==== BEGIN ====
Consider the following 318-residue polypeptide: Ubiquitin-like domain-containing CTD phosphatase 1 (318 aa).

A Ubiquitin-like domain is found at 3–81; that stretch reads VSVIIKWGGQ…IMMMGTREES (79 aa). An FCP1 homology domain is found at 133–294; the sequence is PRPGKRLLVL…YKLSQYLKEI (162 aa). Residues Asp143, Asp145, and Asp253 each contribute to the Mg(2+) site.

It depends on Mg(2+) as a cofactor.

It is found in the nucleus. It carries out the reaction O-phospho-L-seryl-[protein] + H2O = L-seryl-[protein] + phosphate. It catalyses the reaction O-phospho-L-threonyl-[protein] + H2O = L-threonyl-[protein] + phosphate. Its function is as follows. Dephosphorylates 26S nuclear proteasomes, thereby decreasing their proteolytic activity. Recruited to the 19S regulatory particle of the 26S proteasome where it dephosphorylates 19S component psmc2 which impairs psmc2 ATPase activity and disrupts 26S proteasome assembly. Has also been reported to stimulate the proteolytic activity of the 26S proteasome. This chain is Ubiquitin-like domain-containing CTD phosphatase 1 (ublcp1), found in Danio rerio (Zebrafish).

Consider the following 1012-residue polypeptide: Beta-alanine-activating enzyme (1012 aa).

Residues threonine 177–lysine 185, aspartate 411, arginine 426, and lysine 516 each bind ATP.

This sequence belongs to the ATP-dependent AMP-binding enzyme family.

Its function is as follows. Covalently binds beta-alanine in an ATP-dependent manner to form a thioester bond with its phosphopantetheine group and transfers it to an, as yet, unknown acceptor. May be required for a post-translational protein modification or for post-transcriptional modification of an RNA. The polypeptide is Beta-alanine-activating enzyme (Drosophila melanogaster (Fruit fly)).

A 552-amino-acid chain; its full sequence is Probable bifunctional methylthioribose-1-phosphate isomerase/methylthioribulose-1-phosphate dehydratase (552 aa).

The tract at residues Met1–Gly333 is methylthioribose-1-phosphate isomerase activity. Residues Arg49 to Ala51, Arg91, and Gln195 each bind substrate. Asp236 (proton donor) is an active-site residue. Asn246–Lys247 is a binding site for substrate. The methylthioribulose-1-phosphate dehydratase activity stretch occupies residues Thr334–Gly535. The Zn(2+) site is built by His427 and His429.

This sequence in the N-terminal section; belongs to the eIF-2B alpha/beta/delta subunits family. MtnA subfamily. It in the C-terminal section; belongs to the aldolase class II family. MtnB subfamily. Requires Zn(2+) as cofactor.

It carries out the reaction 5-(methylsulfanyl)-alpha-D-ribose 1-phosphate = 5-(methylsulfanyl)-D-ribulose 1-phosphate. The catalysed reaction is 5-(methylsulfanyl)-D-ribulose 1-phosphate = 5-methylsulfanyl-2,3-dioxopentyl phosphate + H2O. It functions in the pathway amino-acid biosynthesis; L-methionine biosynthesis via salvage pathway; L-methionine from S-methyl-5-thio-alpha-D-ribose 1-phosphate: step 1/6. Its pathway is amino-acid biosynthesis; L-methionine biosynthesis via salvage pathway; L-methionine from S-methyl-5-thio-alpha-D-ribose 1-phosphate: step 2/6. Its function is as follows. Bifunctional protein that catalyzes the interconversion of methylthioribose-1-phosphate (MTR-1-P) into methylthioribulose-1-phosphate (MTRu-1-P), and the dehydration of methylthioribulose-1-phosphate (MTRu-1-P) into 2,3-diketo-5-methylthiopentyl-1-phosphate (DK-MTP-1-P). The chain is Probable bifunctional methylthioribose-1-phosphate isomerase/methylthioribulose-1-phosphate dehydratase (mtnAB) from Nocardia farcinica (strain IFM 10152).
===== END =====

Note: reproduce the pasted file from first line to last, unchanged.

Consider the following 318-residue polypeptide: Ubiquitin-like domain-containing CTD phosphatase 1 (318 aa).

A Ubiquitin-like domain is found at 3–81; that stretch reads VSVIIKWGGQ…IMMMGTREES (79 aa). An FCP1 homology domain is found at 133–294; the sequence is PRPGKRLLVL…YKLSQYLKEI (162 aa). Residues Asp143, Asp145, and Asp253 each contribute to the Mg(2+) site.

It depends on Mg(2+) as a cofactor.

It is found in the nucleus. It carries out the reaction O-phospho-L-seryl-[protein] + H2O = L-seryl-[protein] + phosphate. It catalyses the reaction O-phospho-L-threonyl-[protein] + H2O = L-threonyl-[protein] + phosphate. Its function is as follows. Dephosphorylates 26S nuclear proteasomes, thereby decreasing their proteolytic activity. Recruited to the 19S regulatory particle of the 26S proteasome where it dephosphorylates 19S component psmc2 which impairs psmc2 ATPase activity and disrupts 26S proteasome assembly. Has also been reported to stimulate the proteolytic activity of the 26S proteasome. This chain is Ubiquitin-like domain-containing CTD phosphatase 1 (ublcp1), found in Danio rerio (Zebrafish).

Consider the following 1012-residue polypeptide: Beta-alanine-activating enzyme (1012 aa).

Residues threonine 177–lysine 185, aspartate 411, arginine 426, and lysine 516 each bind ATP.

This sequence belongs to the ATP-dependent AMP-binding enzyme family.

Its function is as follows. Covalently binds beta-alanine in an ATP-dependent manner to form a thioester bond with its phosphopantetheine group and transfers it to an, as yet, unknown acceptor. May be required for a post-translational protein modification or for post-transcriptional modification of an RNA. The polypeptide is Beta-alanine-activating enzyme (Drosophila melanogaster (Fruit fly)).

A 552-amino-acid chain; its full sequence is Probable bifunctional methylthioribose-1-phosphate isomerase/methylthioribulose-1-phosphate dehydratase (552 aa).

The tract at residues Met1–Gly333 is methylthioribose-1-phosphate isomerase activity. Residues Arg49 to Ala51, Arg91, and Gln195 each bind substrate. Asp236 (proton donor) is an active-site residue. Asn246–Lys247 is a binding site for substrate. The methylthioribulose-1-phosphate dehydratase activity stretch occupies residues Thr334–Gly535. The Zn(2+) site is built by His427 and His429.

This sequence in the N-terminal section; belongs to the eIF-2B alpha/beta/delta subunits family. MtnA subfamily. It in the C-terminal section; belongs to the aldolase class II family. MtnB subfamily. Requires Zn(2+) as cofactor.

It carries out the reaction 5-(methylsulfanyl)-alpha-D-ribose 1-phosphate = 5-(methylsulfanyl)-D-ribulose 1-phosphate. The catalysed reaction is 5-(methylsulfanyl)-D-ribulose 1-phosphate = 5-methylsulfanyl-2,3-dioxopentyl phosphate + H2O. It functions in the pathway amino-acid biosynthesis; L-methionine biosynthesis via salvage pathway; L-methionine from S-methyl-5-thio-alpha-D-ribose 1-phosphate: step 1/6. Its pathway is amino-acid biosynthesis; L-methionine biosynthesis via salvage pathway; L-methionine from S-methyl-5-thio-alpha-D-ribose 1-phosphate: step 2/6. Its function is as follows. Bifunctional protein that catalyzes the interconversion of methylthioribose-1-phosphate (MTR-1-P) into methylthioribulose-1-phosphate (MTRu-1-P), and the dehydration of methylthioribulose-1-phosphate (MTRu-1-P) into 2,3-diketo-5-methylthiopentyl-1-phosphate (DK-MTP-1-P). The chain is Probable bifunctional methylthioribose-1-phosphate isomerase/methylthioribulose-1-phosphate dehydratase (mtnAB) from Nocardia farcinica (strain IFM 10152).